If the Securities and Exchange Commission's February 2018 guidance on cybersecurity represented a wakeup call, the September 26 enforcement settlement involving a one million dollar penalty for failure to have appropriate cybersecurity measures in place should be an alarm bell of warning to both executives and boards of directors.
The SEC's guidance is based on the fact that an organization's financial, operational and technology systems are intertwined, and protecting the integrity of both a company's books and sensitive customer information are inextricably linked to cybersecurity.
The message associated with this settlement and penalty is clear. The SEC expects companies to not only have in place commercially reasonable standards, policies and procedures for cybersecurity, but to implement them along with compliance and audit procedures to assure that they are working as intended.
There is also an expectation that management and boards understand that cybersecurity is not a "one and done" proposition. As an organization's business evolves and technology changes, the policies and procedures, along with their associated compliance measures must change. Cybersecurity must be as dynamic as the risks to the systems. System monitoring is becoming a recognized (and expected) best practice.
It is also clear that an organization cannot limit its concern about cybersecurity to its own cyber-operations. Those who can access your systems – independent contractors, partner organizations, supply chain partners or vendors – and those with whom you share nonpublic data must also be considered. The September 26 settlement involved attackers who established or took over – through social engineering – independent contractor accounts to commit crimes through the company's systems.
In a case involving a company that suffered significant data breaches, analysis showed they had comprehensive cybersecurity standards and policies they described as "aspirational" and not what they actually committed to do. The SEC – as well as other regulators and potential class-action plaintiffs – expect a match between stated standards and the controls that are actually in place. Without periodic and independent evaluations, active monitoring and anomaly identification and evaluation, there is a risk of actual practice deviating from the expectations in a company's standards.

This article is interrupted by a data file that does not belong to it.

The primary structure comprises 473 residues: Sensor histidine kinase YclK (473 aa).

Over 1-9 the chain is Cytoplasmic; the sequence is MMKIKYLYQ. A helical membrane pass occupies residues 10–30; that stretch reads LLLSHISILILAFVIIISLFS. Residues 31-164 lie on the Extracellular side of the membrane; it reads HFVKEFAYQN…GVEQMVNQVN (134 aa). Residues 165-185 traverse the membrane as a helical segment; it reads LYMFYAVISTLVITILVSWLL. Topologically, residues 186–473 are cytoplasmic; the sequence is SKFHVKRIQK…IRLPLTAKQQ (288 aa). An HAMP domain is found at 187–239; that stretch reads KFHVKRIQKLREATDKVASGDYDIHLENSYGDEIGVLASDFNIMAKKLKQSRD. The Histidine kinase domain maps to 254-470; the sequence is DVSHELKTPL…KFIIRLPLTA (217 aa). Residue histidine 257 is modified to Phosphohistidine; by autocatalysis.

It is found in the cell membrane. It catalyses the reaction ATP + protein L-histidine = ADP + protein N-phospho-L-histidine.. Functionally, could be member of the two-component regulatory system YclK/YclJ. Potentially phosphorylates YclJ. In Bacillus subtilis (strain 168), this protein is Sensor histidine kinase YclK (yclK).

If an organization has commercially reasonable standards that comply with legal and regulatory requirements, the gap between expectations and reality leads to the problems. Just as hackers look for and exploit vulnerabilities in systems and procedures, regulators and investors will be greatly troubled when those gaps should have been covered by cybersecurity practices.
Actual problems identified through monitoring, compliance and audit processes represent another input to the continuous improvement process.
The SEC's action clearly shows it is serious about this issue, and that it is staffed and ready to conduct enforcement actions relating to cybersecurity.
How can we help?
Kroll, a division of Duff & Phelps, has helped clients in
the cybersecurity space for over 30 years. We understand that even
the best-intentioned cybersecurity processes can fail or fail to
Our experience indicates that the biggest danger faced by managers and directors in considering the SEC's guidance and enforcement actions is not knowing the actual state of cybersecurity implemented within their organizations. Without actual and detailed knowledge, risk can't be assessed, and effective response becomes difficult or impossible.
Kroll has methods to efficiently assess an organization's cybersecurity standards and policies, and to determine how effectively a compliance program assures that the standards are implemented. A well-considered risk assessment, and understanding of your organization's cybersecurity posture is critical to addressing identified gaps.
Where gaps exist, we help organizations to improve their standards and policies, to mitigate risks and consider opportunities for risk transfer. We can provide a professional to act as a Chief Information Security Officer on a dedicated basis until an appropriate candidate is located, or a shared CISO on an ongoing basis. For organizations subject to the Payment Card Industry Data Security Standard, it is important to know that we are a Qualified Security Assessor under the PCI program.
We also help clients assure that their cyber incident response programs are ready to implement when a problem arises. Our specialists can create and run customized table top exercises to determine operational readiness.
Given the prior SEC cybersecurity guidance and the September 26 enforcement announcement, firms cannot simply assume that their cybersecurity complies with the guidance and best practices.
The content of this article is intended to provide a general guide to the subject matter. Specialist advice should be sought about your specific circumstances.